June 16 Mortgage Rates
Freddie Mac, the federally chartered mortgage investor, aggregates rates from about 80 lenders across the country to arrive at weekly national averages. The survey is based on mortgages on the purchase of a home. Refinance rates may be different. It uses rates for high quality borrowers with strong credit scores and large down payments. Due to criteria, these rates are not available to all borrowers.
The average of 15-year fixed rates climbed to 4.81% with an average of 0.9 points. It was 4.38% a week ago and 2.24% a year ago. The average of the adjustable rates over five years rose to 4.33% with an average of 0.3 points. It was 4.12% a week ago and 2.52% a year ago.
“The Freddie Mac fixed rate for a 30-year loan continued to climb this week in response to last week’s inflation data and in anticipation of this week’s increase in the target federal funds rate,” said Hannah Jones. , economic data analyst at Realtor.com. . “While rates tracked by Freddie Mac remain in the high fives, other mortgage surveys showed interest rates topping 6% early this week in response to inflation data that rose to 8 .6% in May.”
The Federal Reserve this week approved its largest interest rate hike since 1994, raising its benchmark rate by 0.75 percentage points. The rate hike is the third this year by the Fed as it tries to tame inflation. At its May meeting, the central bank raised the federal funds rate by half a percentage point. It took its first steps towards lower inflation in March when it raised its benchmark rate for the first time since 2018. Although the Fed does not set mortgage rates, its actions influence them.
Fed raises interest rates by largest amount since 1994 to fight inflation
“The annual inflation rate accelerated unexpectedly to 8.6% in May, and mortgage rates will not have much reason to fall as long as inflation remains high,” said Holden Lewis, specialist home and mortgage loans at NerdWallet. “The Federal Reserve raised short-term rates by 0.75 [percentage point] to slow economic growth and control inflation.
Investors had widely anticipated the aggressive move, which is why long-term bond yields have soared this week. The 10-year Treasury yield hit its highest level in more than a decade, hitting 3.49% on Tuesday before falling back to 3.33% after the Fed’s announcement. At the start of the year, the yield was 1.63%.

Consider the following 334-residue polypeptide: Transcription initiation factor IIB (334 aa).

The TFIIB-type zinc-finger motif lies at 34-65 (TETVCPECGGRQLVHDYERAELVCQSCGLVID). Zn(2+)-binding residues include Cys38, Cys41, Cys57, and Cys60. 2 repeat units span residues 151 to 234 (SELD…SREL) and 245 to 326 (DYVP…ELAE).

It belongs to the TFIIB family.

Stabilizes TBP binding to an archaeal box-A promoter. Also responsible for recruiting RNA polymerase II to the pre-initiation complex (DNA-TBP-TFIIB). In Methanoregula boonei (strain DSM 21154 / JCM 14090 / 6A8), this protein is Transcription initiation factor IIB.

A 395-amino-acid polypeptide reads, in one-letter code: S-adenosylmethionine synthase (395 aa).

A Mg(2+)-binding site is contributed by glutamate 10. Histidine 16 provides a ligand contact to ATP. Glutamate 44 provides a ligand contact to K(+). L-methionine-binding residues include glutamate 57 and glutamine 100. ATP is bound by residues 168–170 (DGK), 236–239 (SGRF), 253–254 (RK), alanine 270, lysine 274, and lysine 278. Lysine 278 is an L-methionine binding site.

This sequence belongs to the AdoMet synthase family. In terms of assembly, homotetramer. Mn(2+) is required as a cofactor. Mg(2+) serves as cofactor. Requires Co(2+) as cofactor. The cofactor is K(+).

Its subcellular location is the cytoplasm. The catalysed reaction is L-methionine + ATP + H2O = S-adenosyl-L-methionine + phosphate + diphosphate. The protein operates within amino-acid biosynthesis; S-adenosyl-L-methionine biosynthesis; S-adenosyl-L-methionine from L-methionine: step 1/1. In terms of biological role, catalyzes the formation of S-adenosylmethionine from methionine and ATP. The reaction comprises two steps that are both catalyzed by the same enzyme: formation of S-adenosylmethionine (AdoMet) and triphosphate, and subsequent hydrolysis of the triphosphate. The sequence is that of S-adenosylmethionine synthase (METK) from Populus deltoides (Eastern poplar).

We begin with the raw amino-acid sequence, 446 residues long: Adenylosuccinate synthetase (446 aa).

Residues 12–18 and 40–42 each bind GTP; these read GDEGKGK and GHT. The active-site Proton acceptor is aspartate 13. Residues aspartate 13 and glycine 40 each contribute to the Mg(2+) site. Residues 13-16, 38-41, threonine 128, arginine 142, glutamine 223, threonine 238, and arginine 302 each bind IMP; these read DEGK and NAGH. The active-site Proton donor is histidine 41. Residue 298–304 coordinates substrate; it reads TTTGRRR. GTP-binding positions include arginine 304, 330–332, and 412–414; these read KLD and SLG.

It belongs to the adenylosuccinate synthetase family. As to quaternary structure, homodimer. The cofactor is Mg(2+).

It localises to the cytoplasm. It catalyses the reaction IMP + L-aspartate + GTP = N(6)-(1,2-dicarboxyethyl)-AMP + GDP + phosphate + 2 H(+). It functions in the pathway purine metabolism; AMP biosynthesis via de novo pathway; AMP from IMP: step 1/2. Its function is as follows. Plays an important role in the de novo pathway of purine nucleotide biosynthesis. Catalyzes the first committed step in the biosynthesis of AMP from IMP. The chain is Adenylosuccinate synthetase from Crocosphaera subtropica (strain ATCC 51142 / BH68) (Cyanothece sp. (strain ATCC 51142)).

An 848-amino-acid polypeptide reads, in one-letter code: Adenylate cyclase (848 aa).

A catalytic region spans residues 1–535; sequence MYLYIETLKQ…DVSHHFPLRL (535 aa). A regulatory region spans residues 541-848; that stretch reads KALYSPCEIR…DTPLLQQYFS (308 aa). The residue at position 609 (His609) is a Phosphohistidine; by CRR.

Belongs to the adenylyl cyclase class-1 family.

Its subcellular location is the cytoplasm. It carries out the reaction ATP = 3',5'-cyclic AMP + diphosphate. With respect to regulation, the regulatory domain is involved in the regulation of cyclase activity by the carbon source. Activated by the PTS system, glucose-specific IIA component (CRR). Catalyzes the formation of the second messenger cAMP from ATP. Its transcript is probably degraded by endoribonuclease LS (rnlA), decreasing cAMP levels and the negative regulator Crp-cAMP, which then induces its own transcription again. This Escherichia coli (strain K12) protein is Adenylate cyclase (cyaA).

“The 30-year mortgage rate tends to track the yield of the 10-year Treasury and the 10-year Treasury just hit its highest yield in 11 years,” wrote Steve Reich, chief operating officer at Finance of America. Mortgage, in an email. “The 10-year Treasury is rising because investors are anticipating rate hikes in the future. As a result, we have also seen mortgage rates follow suit and rise recently. In the short term, mortgage rates will likely continue to trend higher. similar range and to keep pace with the 10-year Treasury yield.”
Lewis expects mortgage rates to be less volatile in the near future.
“Mortgage rates tend to go up and down in anticipation of Fed rate moves, which is a way of saying that the Fed increase has already been priced into mortgage rates,” he said. . “In other words, mortgage rates are more likely to go up or down before Fed meetings than after Fed meetings. Over the next week or two, we probably won’t see any big moves in mortgage rates like we did last week.
The Fed has signaled that another 0.75 percentage point hike could also be on the table next month, although Federal Reserve Chairman Jerome H. Powell told reporters after the meeting that he did not expect movements of this magnitude to be common.
“Given that consumer price inflation hit a 40-year high last week, it is very possible that the Fed will take a more hawkish stance on inflation and raise rates at a faster pace than expected. initially,” Reich wrote. “While there is always the possibility of rates falling later in the year depending on the Fed’s inflation forecast, we can probably expect to see mortgage interest rates continue to rise over the next few months. coming months.”
Bankrate.com, which publishes a weekly index of mortgage rate trends, found experts surveyed to be mixed as to which direction they expect rates to go in the coming week. Forty percent said they will go down, 40% said they will stay the same and 20% said they will go up.
Dick Lepre, loan officer at CrossCountry Mortgage, predicts lower rates.
“Last week’s massive rise in Treasury yields and mortgage rates should lead to a week of modest respite,” Lepre said.
But Greg McBride, chief financial analyst at Bankrate.com, predicts rates will remain stable.
“Will the Fed’s aggressive move be enough to keep rising bond yields and mortgage rates in check?” McBride said. “Unless and until inflation peaks, it will only be temporary.”
Meanwhile, rising rates continue to dampen mortgage applications. Even though the total number of requests rebounded slightly last week from the previous week, which was adjusted for the Memorial Day holiday, volume was down more than 50% from a year ago.
The composite market index – a measure of the total volume of loan applications – rose 6.6% from the previous week, according to data from the Mortgage Bankers Association. The refinancing index rose 4% from the previous week, but was 76% lower than a year ago. The buy index rose 8%. The refinance share of mortgage activity accounted for 31.7% of applications, the second lowest percentage since December 2000.
“Mortgage applications rose for the first time in five weeks, with purchase and refinance activity posting solid gains even as mortgage rates climbed,” wrote MBA President and CEO Bob Broeksmit in an email. “Despite the jump in purchase requests last week, high inflation, rapidly rising mortgage rates and rising house prices have cooled the housing market. The new MBA forecast predicts that sales of new homes and will fall below 2021 levels.”